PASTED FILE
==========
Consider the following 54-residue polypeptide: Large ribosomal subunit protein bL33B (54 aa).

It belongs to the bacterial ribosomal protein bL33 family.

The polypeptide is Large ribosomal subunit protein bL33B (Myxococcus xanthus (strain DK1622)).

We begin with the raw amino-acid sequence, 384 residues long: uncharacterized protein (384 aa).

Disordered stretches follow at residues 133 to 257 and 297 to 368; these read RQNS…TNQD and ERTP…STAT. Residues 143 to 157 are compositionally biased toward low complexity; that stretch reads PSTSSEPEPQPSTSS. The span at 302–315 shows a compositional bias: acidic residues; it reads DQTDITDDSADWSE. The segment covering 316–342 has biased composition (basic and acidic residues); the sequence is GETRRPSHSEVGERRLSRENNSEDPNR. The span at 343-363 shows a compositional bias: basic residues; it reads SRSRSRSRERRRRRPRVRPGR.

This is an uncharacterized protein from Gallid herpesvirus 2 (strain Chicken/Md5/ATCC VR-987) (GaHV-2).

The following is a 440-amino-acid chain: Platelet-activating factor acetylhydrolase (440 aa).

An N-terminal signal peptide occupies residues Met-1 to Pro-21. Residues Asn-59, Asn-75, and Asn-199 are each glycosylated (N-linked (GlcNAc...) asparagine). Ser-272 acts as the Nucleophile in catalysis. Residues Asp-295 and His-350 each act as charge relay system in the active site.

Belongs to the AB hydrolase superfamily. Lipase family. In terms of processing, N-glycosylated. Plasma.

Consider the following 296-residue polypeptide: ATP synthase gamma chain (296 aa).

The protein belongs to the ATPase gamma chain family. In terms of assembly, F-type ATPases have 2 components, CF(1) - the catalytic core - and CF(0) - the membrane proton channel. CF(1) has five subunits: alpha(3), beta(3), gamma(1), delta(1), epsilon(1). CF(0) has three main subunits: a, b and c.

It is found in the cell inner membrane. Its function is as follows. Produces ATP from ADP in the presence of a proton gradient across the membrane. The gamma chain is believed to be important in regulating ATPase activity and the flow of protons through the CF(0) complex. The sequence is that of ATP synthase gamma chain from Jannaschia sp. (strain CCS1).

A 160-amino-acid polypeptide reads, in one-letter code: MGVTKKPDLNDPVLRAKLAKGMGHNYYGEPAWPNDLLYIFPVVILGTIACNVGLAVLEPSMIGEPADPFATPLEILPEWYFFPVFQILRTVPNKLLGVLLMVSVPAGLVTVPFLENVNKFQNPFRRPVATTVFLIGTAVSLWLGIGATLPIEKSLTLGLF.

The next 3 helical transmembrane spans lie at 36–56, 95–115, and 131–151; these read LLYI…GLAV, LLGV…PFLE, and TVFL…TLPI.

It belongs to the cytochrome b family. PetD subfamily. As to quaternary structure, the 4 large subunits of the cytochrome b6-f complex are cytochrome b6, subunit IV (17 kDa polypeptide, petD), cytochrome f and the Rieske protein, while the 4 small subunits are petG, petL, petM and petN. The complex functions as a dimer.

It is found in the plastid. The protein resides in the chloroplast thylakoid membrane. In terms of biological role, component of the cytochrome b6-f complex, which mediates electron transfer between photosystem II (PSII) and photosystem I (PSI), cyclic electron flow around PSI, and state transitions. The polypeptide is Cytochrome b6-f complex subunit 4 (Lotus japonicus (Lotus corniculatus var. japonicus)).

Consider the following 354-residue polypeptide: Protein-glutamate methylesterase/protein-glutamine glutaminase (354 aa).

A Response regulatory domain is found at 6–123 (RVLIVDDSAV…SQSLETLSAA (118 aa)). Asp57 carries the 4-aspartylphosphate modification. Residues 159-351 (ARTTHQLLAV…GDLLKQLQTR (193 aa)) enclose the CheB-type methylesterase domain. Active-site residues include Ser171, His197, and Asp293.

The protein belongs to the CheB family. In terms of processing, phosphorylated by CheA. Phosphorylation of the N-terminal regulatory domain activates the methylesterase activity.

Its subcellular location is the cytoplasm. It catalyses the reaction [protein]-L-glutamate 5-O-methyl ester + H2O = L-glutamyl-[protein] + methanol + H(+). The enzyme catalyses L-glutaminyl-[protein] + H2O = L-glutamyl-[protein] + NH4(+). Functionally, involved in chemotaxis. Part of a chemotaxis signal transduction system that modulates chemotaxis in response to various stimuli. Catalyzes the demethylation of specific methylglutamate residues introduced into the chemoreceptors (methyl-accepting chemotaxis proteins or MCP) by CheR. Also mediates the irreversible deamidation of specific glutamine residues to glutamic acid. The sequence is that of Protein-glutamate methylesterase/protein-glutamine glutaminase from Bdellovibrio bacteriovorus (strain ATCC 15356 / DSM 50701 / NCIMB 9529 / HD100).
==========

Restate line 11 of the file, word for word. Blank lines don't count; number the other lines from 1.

The protein belongs to the ATPase gamma chain family. In terms of assembly, F-type ATPases have 2 components, CF(1) - the catalytic core - and CF(0) - the membrane proton channel. CF(1) has five subunits: alpha(3), beta(3), gamma(1), delta(1), epsilon(1). CF(0) has three main subunits: a, b and c.